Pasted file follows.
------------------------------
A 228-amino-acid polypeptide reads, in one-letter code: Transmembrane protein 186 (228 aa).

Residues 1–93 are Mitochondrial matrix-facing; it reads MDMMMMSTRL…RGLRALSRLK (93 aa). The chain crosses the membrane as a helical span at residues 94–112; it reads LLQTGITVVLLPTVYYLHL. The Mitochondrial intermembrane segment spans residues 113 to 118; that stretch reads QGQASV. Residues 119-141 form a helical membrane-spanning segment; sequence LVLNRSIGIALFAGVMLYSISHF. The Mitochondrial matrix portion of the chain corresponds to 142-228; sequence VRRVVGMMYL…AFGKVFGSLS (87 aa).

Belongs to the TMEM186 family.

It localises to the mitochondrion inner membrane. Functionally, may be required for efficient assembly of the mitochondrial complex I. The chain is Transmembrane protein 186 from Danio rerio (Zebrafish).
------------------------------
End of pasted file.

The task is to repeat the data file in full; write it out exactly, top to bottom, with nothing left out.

A 228-amino-acid polypeptide reads, in one-letter code: Transmembrane protein 186 (228 aa).

Residues 1–93 are Mitochondrial matrix-facing; it reads MDMMMMSTRL…RGLRALSRLK (93 aa). The chain crosses the membrane as a helical span at residues 94–112; it reads LLQTGITVVLLPTVYYLHL. The Mitochondrial intermembrane segment spans residues 113 to 118; that stretch reads QGQASV. Residues 119-141 form a helical membrane-spanning segment; sequence LVLNRSIGIALFAGVMLYSISHF. The Mitochondrial matrix portion of the chain corresponds to 142-228; sequence VRRVVGMMYL…AFGKVFGSLS (87 aa).

Belongs to the TMEM186 family.

It localises to the mitochondrion inner membrane. Functionally, may be required for efficient assembly of the mitochondrial complex I. The chain is Transmembrane protein 186 from Danio rerio (Zebrafish).